Lederman with supporters at his kickoff this year. (WMassP&I)

Historically, recent Council aspirants have had a leg up in succeeding elections.  That gives some advantage to Lederman, who came in sixth in 2015, and Cruz, who placed seventh two years before that.  Because they are so well-known and/or politically connected Ryan and Coakely-Rivera threaten to upend this pattern in Springfield political history.

However, Rooke bailing alters the September 19 preliminary and therefore who is in the general.  In Massachusetts, nonpartisan races require a preliminary when more than two candidates run for the same seat. As Springfield has five at-large seats, a preliminary is needed if more than 10 file to run.  The Republican reported Wednesday 14 have submitted signatures.

Though not unheard of, even the weakest incumbents can muddle through an at-large preliminary.  Turnout is abysmally low.  Thus, name recognition and a councilor’s family and neighbors—assuming they get along—are enough to survive.  Challengers have it a bit tougher.

The luckiest person in the race may be that 10th place finisher, who, arguably, may have been eliminated with Rooke in the race.  That person suddenly has six weeks to make their case to Springfield voters too many of whom don’t tune in until late.

The counterargument to this is Coakley-Rivera can almost certainly move on to the general.  That is a good bet, as she represented about a quarter of the city as a State Rep for 15 years.  Still, her chances are less certain than incumbent councilors’—who get top billing on the ballot—and challengers with citywide networks.

Incumbency No Bed of Roses

While challengers—famous and infamous—jockey just to endure the preliminary, one class of candidates are breathing sighs of relief.  Rooke and Williams’s pair of retirements benefit the other incumbents, Thomas Ashe, Justin Hurst and Walsh.  Serious challengers and demographic math—especially in a non-mayoral election year—could foment a surge that can engulf a sitting councilor.

That effectively happened in 2013, minus the open seat.  While Jimmy Ferrera had some well-documented deficiencies, Hurst’s insurgent campaign pushed him into first place in the at-large race. Ultimately, it was Rooke, not Hurst, who narrowly edged Ferrera out of fifth and the Council.

Tim Ryan, a familiar face, but a possible problem for incumbents? (via Facebook/Ryan campaign)

Another problem for incumbents was a candidate like Ryan. He could absorb Hibernian-American votes that remain a potent political factor in municipal elections to the detriment of Ashe, Rooke or Walsh.  Though not atypical of her past campaigns, Walsh has apparently sensed his and acted accordingly. Not resting on demographic or name recognition laurels, she has broadened her scope, appearing at nearly every at-large announcement. This despite they are all technically her opponents.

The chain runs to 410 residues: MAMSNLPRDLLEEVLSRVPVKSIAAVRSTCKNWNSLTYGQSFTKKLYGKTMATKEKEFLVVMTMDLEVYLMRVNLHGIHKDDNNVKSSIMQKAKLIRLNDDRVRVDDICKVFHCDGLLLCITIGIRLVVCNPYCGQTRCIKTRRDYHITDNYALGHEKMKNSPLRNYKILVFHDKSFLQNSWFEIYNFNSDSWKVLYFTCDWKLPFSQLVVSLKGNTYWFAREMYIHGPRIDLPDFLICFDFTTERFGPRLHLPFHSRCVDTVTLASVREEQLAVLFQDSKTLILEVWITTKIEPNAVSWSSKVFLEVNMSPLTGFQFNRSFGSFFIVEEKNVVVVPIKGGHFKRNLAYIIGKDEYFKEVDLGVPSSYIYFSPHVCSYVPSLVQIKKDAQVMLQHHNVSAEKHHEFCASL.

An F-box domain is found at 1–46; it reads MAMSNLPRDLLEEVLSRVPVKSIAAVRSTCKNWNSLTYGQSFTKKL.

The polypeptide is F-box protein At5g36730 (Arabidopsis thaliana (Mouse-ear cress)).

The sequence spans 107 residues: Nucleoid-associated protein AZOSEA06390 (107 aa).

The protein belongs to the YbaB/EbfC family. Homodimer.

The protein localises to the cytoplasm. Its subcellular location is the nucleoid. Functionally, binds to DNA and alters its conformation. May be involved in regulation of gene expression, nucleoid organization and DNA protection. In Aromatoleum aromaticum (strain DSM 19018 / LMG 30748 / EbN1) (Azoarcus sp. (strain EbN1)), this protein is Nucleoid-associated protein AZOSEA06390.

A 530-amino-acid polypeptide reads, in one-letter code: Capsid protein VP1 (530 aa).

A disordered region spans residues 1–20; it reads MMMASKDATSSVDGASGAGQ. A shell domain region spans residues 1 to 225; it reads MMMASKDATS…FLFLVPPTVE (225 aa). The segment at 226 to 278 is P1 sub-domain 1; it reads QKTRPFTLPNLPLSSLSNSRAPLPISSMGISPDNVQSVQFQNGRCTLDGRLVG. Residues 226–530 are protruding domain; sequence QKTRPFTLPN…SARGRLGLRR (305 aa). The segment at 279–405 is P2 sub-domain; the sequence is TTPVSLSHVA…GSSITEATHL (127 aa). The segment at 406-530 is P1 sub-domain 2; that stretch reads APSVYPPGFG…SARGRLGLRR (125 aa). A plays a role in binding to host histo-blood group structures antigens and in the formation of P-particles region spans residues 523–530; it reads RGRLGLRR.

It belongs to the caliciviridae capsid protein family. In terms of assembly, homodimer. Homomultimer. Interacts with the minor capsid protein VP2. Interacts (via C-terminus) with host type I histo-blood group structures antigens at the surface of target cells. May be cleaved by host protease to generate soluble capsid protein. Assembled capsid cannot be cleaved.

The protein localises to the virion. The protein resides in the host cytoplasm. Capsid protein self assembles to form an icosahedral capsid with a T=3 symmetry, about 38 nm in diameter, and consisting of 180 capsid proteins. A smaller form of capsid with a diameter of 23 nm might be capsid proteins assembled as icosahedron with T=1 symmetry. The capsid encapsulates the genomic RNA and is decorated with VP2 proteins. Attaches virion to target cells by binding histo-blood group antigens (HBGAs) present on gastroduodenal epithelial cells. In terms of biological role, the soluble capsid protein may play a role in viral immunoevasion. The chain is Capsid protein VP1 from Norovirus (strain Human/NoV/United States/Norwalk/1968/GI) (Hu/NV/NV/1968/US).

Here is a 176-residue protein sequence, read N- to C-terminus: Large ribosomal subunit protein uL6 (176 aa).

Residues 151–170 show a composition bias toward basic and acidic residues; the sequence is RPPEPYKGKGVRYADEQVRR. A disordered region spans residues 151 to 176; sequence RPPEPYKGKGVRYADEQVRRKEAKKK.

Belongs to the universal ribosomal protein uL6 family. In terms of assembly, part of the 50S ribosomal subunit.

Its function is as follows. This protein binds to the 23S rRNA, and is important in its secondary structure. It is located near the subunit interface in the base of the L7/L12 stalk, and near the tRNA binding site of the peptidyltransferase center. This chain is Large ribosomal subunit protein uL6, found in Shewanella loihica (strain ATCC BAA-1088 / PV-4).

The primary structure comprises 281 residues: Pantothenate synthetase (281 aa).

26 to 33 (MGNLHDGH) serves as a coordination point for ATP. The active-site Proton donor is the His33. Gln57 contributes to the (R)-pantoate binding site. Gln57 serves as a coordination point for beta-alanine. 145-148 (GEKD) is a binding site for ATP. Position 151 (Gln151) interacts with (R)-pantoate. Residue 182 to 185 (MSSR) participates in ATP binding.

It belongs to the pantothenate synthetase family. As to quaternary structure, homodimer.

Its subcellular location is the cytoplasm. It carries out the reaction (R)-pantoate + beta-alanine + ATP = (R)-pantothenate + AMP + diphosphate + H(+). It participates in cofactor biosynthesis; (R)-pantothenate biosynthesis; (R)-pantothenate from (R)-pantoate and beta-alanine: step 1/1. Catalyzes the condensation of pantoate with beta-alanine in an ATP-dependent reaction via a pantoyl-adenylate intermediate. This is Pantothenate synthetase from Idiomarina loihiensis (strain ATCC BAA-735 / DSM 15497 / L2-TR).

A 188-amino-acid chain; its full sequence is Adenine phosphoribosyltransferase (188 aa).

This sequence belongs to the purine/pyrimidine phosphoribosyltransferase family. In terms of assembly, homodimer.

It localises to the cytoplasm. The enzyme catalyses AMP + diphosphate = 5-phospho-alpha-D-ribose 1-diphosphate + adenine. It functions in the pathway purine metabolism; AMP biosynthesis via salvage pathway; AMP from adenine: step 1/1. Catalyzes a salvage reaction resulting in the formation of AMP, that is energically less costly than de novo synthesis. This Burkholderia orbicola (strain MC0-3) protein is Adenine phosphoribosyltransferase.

Likewise Hurst could absorb some of the African-American vote that helped sustain Williams. Yet high-profile black challengers could make a play for the same votes.

No ethnic group is monolithic and coalitions are essential. However, a divided base poses problems, even when voters are electing five councilors.

Adding to the uncertainty are bullet votes—strategically voting for fewer than five at-large candidates—mixing things up further.

The 2016-2017 Springfield City Council Still no pleasure cruise for at-large incumbents, like their four unopposed ward colleagues. The other four face contested elections.
(WMassP&I)

A second open at-large seat takes the pressure off considerably.  Though not remote, the odds an incumbent loses absent a gaffe or abstention from campaigning (and even then…) have fallen precipitously.

Keep on Fighting til the End

The twin retirements create a massive opportunity to reshape the at-large seats, building upon the shakeup ward representation brought.  As many frontrunners sound progressive notes, or at least technocratic ones, politics citywide could shift.  The Council’s activism could tick up or Mayor Domenic Sarno could encounter stronger resistance from the municipal legislature.

Under these circumstances, gaming out which new faces will go to 36 Court Street is nigh-impossible.  The preliminary will offer some clarity.  It will define the general election field and test the strength of challengers’ support.

Of course, preliminaries are not destiny. A smart candidate advancing to November can take a weak showing September 19, retool and ride to victory.